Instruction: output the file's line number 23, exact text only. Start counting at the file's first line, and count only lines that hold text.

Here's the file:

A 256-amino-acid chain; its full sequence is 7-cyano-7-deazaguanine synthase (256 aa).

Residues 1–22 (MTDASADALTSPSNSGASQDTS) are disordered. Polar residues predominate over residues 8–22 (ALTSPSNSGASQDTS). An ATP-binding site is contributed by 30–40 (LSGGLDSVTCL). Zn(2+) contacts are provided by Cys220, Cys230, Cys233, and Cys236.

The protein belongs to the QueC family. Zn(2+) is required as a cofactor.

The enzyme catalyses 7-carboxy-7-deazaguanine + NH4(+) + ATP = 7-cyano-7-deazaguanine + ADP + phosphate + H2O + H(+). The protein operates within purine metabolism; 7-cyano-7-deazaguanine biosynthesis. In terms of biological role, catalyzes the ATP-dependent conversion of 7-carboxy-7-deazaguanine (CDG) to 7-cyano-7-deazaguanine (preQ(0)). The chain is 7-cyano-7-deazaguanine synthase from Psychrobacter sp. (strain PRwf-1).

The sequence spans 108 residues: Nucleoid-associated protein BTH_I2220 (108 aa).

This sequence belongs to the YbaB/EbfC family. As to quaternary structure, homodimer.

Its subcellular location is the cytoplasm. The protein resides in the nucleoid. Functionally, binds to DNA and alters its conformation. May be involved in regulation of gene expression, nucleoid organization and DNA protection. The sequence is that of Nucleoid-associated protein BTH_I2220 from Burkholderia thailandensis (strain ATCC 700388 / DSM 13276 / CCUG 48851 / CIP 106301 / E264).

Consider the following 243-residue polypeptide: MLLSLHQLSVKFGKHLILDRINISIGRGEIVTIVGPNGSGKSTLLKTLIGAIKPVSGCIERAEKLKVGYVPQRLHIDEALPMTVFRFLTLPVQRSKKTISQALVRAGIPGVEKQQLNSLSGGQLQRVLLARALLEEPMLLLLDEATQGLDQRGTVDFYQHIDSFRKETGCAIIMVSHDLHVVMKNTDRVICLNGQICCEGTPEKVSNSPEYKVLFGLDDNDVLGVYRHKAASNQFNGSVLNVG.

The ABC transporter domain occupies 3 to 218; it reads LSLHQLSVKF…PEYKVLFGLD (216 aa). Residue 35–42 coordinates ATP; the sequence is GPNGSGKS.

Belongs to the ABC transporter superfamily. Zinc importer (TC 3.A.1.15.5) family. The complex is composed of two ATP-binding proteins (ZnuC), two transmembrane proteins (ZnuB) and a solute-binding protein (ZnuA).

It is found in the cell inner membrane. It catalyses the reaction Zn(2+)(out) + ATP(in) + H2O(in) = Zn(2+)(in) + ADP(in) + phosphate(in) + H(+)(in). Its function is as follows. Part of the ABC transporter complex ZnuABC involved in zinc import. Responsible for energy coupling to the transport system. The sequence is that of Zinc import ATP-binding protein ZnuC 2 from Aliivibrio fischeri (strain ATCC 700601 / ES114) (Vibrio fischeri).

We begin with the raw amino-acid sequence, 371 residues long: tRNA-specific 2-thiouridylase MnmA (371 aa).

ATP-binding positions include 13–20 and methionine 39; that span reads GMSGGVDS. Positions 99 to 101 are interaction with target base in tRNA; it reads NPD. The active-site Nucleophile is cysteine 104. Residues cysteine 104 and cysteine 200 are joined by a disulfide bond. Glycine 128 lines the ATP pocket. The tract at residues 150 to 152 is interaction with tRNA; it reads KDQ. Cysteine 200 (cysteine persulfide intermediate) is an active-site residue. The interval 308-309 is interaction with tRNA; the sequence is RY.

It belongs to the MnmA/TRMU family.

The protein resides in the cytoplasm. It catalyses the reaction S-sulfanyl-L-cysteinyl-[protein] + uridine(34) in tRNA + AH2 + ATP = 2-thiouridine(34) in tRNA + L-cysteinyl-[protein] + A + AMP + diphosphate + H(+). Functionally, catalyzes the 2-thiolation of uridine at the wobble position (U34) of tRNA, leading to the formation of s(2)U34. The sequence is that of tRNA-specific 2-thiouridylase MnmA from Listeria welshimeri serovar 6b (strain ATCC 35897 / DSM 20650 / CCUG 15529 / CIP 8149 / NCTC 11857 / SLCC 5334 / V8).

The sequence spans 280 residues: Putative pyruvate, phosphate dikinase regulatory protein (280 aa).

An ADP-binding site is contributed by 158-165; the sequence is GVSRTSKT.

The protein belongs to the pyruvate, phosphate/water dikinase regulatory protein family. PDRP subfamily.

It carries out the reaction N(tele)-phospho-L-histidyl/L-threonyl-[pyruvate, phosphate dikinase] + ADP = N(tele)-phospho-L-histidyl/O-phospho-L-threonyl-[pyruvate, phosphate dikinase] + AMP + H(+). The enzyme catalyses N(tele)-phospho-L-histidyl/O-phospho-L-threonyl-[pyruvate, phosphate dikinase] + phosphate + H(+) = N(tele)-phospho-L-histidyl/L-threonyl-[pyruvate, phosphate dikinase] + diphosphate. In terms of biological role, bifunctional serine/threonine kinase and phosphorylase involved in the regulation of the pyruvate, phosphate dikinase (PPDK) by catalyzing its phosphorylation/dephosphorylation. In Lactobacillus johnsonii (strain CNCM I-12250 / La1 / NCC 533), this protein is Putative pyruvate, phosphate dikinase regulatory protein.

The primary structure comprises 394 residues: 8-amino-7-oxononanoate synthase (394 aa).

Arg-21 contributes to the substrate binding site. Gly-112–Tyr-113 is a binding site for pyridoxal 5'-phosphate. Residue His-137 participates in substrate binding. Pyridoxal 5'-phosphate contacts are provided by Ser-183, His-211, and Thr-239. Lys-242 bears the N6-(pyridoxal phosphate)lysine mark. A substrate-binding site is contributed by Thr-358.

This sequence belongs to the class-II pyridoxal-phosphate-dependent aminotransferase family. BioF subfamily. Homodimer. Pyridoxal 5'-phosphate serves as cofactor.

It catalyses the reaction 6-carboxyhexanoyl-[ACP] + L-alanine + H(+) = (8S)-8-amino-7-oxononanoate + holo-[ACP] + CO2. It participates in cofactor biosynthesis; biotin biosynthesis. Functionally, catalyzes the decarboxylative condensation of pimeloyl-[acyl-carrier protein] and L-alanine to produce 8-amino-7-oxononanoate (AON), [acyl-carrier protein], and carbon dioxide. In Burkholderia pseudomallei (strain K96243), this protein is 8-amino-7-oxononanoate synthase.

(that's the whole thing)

It catalyses the reaction 6-carboxyhexanoyl-[ACP] + L-alanine + H(+) = (8S)-8-amino-7-oxononanoate + holo-[ACP] + CO2. It participates in cofactor biosynthesis; biotin biosynthesis. Functionally, catalyzes the decarboxylative condensation of pimeloyl-[acyl-carrier protein] and L-alanine to produce 8-amino-7-oxononanoate (AON), [acyl-carrier protein], and carbon dioxide. In Burkholderia pseudomallei (strain K96243), this protein is 8-amino-7-oxononanoate synthase.